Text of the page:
Adults, don’t let minors drink
Published 9:09 am Wednesday, December 15, 2010
Local law enforcement officials now have yet another tool in combating underage drinking.
The Freeborn County Board of Commissioners passed a countywide social host ordinance at the regular board meeting Tuesday morning.
The county ordinance seeks to eliminate the venue of illegal alcohol consumption. It gives law enforcement officials within the county the capability of holding grown-ups criminally responsible for knowingly allowing three or more underage people to drink alcohol in their residences. The ordinance applies in all rural areas of Freeborn County, including the smaller communities.
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The Albert Lea Police Department already had that authority, as the City Council passed a social host ordinance in December 2008. Now the Freeborn County Sheriff’s Office can use the county measure.
“Albert Lea has seen the push locally, and I think eventually the state will finally step in and enact a social host ordinance statewide,” said District 4 Commissioner Christopher Shoff.
Lt. J.D. Carlson of the Albert Lea Police Department and Alice Englin, director of the Freeborn County Partners in Prevention, began meeting with Shoff back in June. He was immediately supportive, and invited them to participate in commissioners’ workshops to assist in creating a draft for the county, very similar to that of Albert Lea.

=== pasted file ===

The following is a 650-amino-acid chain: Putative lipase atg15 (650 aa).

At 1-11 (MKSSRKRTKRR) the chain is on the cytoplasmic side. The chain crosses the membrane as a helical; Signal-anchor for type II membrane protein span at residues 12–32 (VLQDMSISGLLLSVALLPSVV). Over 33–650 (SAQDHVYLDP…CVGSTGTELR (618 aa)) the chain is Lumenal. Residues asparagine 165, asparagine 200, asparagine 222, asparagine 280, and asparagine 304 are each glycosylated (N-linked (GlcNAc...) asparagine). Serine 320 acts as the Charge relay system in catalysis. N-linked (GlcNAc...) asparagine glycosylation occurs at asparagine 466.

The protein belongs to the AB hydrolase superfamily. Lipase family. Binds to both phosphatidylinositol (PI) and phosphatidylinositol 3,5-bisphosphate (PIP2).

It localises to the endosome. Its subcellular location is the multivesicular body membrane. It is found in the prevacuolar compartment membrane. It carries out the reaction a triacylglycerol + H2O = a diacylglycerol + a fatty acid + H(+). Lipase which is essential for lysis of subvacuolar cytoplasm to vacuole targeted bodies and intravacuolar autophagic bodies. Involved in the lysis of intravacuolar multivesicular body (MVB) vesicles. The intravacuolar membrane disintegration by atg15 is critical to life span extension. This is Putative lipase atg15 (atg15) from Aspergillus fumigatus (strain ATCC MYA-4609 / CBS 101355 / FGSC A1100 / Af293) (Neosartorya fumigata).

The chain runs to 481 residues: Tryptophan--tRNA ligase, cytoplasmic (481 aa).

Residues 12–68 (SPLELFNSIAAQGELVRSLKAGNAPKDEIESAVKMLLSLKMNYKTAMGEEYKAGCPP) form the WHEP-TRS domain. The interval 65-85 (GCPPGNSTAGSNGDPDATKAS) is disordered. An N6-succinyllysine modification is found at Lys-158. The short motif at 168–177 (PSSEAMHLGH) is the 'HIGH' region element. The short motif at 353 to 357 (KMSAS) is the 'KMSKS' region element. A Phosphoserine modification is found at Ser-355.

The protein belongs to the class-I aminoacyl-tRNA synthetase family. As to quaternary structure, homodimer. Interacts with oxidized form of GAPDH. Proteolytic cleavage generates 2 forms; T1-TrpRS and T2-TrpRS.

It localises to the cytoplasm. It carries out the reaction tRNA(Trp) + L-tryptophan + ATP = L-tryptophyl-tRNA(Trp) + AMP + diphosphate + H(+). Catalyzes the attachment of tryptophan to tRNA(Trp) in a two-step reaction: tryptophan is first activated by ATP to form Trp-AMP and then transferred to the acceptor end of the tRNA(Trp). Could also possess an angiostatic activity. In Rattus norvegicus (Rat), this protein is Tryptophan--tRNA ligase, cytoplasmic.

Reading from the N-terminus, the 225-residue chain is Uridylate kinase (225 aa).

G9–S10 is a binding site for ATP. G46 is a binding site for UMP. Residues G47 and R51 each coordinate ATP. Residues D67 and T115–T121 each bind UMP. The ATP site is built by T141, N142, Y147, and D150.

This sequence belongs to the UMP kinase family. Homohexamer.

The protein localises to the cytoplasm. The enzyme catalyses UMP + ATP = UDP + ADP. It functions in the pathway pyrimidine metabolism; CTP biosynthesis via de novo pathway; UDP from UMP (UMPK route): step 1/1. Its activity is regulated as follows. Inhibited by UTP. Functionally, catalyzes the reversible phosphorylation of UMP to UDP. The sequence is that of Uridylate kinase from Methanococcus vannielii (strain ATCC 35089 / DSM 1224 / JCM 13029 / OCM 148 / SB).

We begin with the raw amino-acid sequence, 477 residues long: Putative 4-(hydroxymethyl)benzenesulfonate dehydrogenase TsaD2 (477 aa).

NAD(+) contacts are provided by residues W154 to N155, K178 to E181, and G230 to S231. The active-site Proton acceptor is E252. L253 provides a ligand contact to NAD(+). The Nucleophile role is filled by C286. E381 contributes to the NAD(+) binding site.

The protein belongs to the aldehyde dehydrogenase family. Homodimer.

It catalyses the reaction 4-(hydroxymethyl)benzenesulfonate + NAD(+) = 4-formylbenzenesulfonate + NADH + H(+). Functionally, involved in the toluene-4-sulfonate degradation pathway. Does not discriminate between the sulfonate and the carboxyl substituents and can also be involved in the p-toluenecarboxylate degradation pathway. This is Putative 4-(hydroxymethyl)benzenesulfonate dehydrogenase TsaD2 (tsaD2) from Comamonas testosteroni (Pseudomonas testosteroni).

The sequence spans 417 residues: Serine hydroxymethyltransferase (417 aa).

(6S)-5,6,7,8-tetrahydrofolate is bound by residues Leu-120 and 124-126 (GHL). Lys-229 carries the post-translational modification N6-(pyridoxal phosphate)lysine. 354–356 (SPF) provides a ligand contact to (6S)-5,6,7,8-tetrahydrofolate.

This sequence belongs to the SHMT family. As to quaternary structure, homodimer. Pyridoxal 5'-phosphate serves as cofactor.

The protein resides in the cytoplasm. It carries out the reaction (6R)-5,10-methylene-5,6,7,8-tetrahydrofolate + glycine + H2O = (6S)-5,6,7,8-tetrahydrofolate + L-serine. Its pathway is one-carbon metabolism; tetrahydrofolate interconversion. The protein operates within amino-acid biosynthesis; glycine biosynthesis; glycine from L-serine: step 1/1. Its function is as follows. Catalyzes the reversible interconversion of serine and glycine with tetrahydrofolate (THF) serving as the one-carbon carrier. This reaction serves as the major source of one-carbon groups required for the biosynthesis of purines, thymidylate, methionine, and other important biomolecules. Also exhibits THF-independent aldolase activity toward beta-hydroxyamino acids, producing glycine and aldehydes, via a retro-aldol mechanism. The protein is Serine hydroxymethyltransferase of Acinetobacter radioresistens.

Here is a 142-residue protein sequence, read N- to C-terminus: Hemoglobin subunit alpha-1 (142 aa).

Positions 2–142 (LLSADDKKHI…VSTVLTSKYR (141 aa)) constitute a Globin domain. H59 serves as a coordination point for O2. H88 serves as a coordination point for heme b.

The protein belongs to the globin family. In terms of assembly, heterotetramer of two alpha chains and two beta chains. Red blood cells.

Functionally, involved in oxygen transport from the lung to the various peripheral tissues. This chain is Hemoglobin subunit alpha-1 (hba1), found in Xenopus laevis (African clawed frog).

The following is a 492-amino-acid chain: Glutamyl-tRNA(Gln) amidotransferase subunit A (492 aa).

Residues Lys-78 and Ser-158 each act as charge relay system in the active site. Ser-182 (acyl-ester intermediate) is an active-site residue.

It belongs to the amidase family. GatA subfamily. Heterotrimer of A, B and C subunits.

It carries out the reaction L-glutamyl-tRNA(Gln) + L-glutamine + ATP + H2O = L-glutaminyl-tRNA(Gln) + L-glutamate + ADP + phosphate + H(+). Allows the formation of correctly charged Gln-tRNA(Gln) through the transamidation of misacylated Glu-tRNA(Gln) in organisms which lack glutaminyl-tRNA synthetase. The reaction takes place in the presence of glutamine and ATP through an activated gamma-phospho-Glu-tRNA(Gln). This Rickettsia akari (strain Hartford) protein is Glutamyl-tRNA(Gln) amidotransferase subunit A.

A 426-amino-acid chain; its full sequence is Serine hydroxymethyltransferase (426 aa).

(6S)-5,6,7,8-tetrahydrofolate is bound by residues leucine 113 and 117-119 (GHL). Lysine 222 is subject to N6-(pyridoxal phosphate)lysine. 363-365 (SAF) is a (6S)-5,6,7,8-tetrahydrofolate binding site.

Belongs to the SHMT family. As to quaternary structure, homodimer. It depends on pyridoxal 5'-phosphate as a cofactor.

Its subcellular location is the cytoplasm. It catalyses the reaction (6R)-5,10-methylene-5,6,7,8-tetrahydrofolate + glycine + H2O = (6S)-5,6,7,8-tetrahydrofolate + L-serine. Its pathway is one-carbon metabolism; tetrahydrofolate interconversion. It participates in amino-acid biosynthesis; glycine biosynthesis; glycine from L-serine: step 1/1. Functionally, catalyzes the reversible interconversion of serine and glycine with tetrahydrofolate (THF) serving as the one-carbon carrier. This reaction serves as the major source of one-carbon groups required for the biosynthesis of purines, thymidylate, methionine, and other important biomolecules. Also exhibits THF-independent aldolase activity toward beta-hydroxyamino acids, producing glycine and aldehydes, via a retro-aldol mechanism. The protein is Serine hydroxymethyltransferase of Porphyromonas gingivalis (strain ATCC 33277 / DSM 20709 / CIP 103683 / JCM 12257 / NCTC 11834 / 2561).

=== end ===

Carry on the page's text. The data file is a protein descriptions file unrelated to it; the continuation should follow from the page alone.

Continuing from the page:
Carlson said he has tracked minor consumption in Albert Lea since the city enacted its ordinance in 2008. He said after one year, minor consumption went down in the city but it went up countywide, because there was no ordinance in effect outside Albert Lea city limits.
Carlson is confident that when he does the one-year study of the county numbers, he will see a decrease across the county, as well.
“All of our neighbors have incorporated a social host ordinance, either locally or as a county, including Mower County,” said Carlson. “The perception was that it was safe to drink in Freeborn County. Hopefully by making this ordinance, we’re taking away their venue for being able to do that.”
As of Nov. 15, 57 cities and 10 counties have enacted social host ordinances in Minnesota.
The social host ordinance passed Tuesday on a unanimous vote.